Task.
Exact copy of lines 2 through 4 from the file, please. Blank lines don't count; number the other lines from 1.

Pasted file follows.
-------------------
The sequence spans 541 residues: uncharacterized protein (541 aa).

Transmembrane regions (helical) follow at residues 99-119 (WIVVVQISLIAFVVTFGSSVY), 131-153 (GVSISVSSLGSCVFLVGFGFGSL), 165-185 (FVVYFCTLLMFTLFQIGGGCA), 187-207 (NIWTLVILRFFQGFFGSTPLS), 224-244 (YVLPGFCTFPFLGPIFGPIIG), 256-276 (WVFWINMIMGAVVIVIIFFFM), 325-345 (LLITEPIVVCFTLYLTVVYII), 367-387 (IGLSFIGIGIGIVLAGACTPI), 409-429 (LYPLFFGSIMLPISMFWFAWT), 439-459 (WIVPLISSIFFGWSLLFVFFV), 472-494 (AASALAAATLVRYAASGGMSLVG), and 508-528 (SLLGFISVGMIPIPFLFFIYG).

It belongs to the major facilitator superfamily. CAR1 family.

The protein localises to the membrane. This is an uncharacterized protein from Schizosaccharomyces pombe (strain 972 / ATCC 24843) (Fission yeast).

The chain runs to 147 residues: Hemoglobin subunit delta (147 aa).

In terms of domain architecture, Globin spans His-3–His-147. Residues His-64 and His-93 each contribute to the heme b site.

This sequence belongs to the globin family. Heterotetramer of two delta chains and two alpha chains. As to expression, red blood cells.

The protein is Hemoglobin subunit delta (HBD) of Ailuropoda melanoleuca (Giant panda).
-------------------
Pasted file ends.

Transmembrane regions (helical) follow at residues 99-119 (WIVVVQISLIAFVVTFGSSVY), 131-153 (GVSISVSSLGSCVFLVGFGFGSL), 165-185 (FVVYFCTLLMFTLFQIGGGCA), 187-207 (NIWTLVILRFFQGFFGSTPLS), 224-244 (YVLPGFCTFPFLGPIFGPIIG), 256-276 (WVFWINMIMGAVVIVIIFFFM), 325-345 (LLITEPIVVCFTLYLTVVYII), 367-387 (IGLSFIGIGIGIVLAGACTPI), 409-429 (LYPLFFGSIMLPISMFWFAWT), 439-459 (WIVPLISSIFFGWSLLFVFFV), 472-494 (AASALAAATLVRYAASGGMSLVG), and 508-528 (SLLGFISVGMIPIPFLFFIYG).

It belongs to the major facilitator superfamily. CAR1 family.

The protein localises to the membrane. This is an uncharacterized protein from Schizosaccharomyces pombe (strain 972 / ATCC 24843) (Fission yeast).